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Germany in NATO

The Paris Agreements made it possible for Germany to join NATO – a historic event with far-reaching consequences.

© dpa/Stache - NATO-Mitgliedschaft Bundesrepublik Deutschland

When the German Chancellor Helmut Kohl travelled to see the then Soviet President Mikhail Gorbachev to hold negotiations on German unification in the summer of 1990, Germany’s membership of the North Atlantic Treaty Organization (NATO) was the big hurdle. Although Gorbachev had indicated that he could agree to unification in principle, he initially “absolutely excluded” the idea of the united country being a member of NATO. Two irreconcilable military alliances had faced each other during the Cold War: NATO in the west and the Warsaw Pact in the east.

The Federal Republic of Germany became a member of NATO on 6 May 1955. The German Democratic Republic, the socialist state that emerged from the division of Germany after the Second World War, joined the Warsaw Pact shortly afterwards. The spheres of interest were thus defined.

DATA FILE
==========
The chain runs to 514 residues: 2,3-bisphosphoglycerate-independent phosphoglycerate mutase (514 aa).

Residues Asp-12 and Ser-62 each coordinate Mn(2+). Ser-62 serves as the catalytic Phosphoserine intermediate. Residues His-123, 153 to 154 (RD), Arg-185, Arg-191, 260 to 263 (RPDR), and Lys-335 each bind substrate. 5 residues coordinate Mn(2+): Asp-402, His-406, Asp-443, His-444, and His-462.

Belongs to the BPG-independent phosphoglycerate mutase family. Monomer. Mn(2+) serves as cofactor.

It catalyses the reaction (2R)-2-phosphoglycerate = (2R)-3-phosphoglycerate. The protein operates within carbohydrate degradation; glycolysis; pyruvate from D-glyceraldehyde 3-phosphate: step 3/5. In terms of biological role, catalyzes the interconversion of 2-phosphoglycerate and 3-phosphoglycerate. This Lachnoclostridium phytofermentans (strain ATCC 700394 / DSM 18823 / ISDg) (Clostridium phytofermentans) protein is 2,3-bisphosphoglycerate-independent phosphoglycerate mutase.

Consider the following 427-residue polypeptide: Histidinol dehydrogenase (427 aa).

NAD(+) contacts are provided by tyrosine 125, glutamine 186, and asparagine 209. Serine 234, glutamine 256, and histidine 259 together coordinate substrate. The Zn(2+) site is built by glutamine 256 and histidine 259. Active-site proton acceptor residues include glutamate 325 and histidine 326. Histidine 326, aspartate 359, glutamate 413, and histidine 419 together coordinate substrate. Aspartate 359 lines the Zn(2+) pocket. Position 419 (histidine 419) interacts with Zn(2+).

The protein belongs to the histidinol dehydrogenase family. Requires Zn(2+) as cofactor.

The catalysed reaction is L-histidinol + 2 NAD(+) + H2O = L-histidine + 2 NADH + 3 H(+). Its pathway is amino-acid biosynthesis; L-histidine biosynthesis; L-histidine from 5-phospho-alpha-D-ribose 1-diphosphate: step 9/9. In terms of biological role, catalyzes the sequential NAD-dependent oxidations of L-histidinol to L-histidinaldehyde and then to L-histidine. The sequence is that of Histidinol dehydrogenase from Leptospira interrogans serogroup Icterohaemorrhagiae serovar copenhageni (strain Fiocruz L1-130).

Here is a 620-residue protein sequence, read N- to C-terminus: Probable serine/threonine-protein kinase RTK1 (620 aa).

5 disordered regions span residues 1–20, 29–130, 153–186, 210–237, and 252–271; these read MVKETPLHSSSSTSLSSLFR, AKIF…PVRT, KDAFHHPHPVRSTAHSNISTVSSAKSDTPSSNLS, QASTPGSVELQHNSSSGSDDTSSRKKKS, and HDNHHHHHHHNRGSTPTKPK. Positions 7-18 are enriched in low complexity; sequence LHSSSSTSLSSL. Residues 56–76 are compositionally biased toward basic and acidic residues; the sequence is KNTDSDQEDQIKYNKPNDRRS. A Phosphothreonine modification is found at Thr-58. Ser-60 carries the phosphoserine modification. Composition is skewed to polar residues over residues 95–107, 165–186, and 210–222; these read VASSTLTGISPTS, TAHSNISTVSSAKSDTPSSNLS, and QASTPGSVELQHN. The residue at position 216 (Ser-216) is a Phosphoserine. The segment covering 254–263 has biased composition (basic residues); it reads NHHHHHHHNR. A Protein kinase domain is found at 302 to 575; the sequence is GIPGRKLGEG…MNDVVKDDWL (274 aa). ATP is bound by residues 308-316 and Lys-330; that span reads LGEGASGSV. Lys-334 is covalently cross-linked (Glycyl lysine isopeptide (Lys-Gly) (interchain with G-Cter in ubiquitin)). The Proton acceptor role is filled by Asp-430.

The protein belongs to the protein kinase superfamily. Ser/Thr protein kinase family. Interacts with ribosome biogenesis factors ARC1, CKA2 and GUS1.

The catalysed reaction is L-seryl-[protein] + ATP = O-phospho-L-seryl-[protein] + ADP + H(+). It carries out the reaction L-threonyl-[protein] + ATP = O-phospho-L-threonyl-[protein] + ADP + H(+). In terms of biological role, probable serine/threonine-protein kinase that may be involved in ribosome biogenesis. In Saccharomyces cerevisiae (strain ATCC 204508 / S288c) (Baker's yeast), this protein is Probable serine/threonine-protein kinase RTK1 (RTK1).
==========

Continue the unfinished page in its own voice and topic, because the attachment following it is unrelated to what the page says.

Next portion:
Adenauer’s pro-Western government

Earlier, the Paris Agreements meant that Konrad Adenauer’s government had chosen a pro-Western orientation for the Federal Republic of Germany. The treaties with the Western Allies came into force on 5 May 1955 – after they had been ratified by the Bundestag (German parliament). This made it possible for the Federal Republic to join the Western European Union (WEU) and NATO. At the time Chancellor Adenauer said: “It is impossible to defend Europe against the Soviet Union without America.” The signing of the Paris Agreements was controversial. Above all, the opposition party SPD and Church groups felt that peace was being threatened, and they feared any rearmament of Germany. In the end, the Federal Government prevailed with its pro-Western policy.

The Paris Agreements remained in force until after reunification. Germany did not regain full sovereignty until the Two Plus Four Agreement was signed on 15 March 1991. The united country remained a member of NATO.